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#40 shpaget

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Posted 07 March 2006 - 01:27 PM

View Postmacphec, on Tuesday, March 7th, 2006, 2:14 PM, said:

very good points from you and Copernicus. I guess I fall in love with "charging them to draw". Just calling his flop raise would feel like giving him a free card to hit his flush though.Very interesting question about accidently seeing his cards. If I knew exactly what he had then a push is correct, no?The pot would be apprx $935 after his raise and I push for $2725 more obviously giving him $2150 (left in his stack) : $3660 (amt in pot after my push) or less than 2:1 odds. So a push is the only way to price him out if you will.Is this reasoning flawed?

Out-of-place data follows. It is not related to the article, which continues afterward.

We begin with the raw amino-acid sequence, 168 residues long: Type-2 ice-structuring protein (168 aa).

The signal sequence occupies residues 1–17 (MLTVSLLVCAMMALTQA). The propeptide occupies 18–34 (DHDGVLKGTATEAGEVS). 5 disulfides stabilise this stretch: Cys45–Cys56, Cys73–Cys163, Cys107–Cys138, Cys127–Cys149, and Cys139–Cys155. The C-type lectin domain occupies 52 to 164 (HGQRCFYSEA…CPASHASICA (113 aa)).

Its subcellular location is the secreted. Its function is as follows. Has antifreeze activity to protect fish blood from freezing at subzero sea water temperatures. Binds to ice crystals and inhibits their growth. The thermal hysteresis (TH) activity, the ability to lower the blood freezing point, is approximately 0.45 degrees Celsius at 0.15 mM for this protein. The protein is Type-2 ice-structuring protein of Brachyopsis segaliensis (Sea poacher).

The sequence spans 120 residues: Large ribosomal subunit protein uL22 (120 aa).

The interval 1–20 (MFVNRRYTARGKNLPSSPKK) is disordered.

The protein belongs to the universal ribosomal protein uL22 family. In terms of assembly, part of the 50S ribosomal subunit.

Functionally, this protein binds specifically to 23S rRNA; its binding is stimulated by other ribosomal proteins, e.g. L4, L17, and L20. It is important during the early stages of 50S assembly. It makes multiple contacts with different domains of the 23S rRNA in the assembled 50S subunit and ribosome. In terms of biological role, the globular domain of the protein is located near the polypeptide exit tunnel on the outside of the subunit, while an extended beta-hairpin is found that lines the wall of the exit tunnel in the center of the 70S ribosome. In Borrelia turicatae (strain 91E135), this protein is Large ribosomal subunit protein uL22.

Depends on your own style and what you know about the player.If he's the type of player to call any bet with any draw, AND, he will do so on either the turn or the flop, then why not wait to see a safe turn card?Many of these players don't care if they're priced in or not...they have 14 outs and dammit, they're gonna hit.I like betting the pot here if you're leading (or, in this specific example, calling)...see a safe turn, and then bet the pot on the turn...a pot-sized bet on the turn does price him out of the pot, so why risk all your chips for the same purpose? If you bet too much up early, then you risk pricing him in on any turn bet. Come the river, he might even then call you down even if he misses his flush. You may not get all his chips, but I think you're getting full value when you consider what you risk, everything, by pushing, and what you don't risk by betting big, but not everything.There are two components to maximizing value - maximizing wins, and minimizing losses. Against smart players, pushing on the flop doesn't maximize your win. Against bad players, pushing on the flop maximizes your losses.I don't mind jamming here, but with a lot of guys you can get the same value by waiting one card, so why dodge two cards when you can get away with just dodging one? If you push the flop and the third heart comes on the turn, you can't do anything but pray to fill your boat.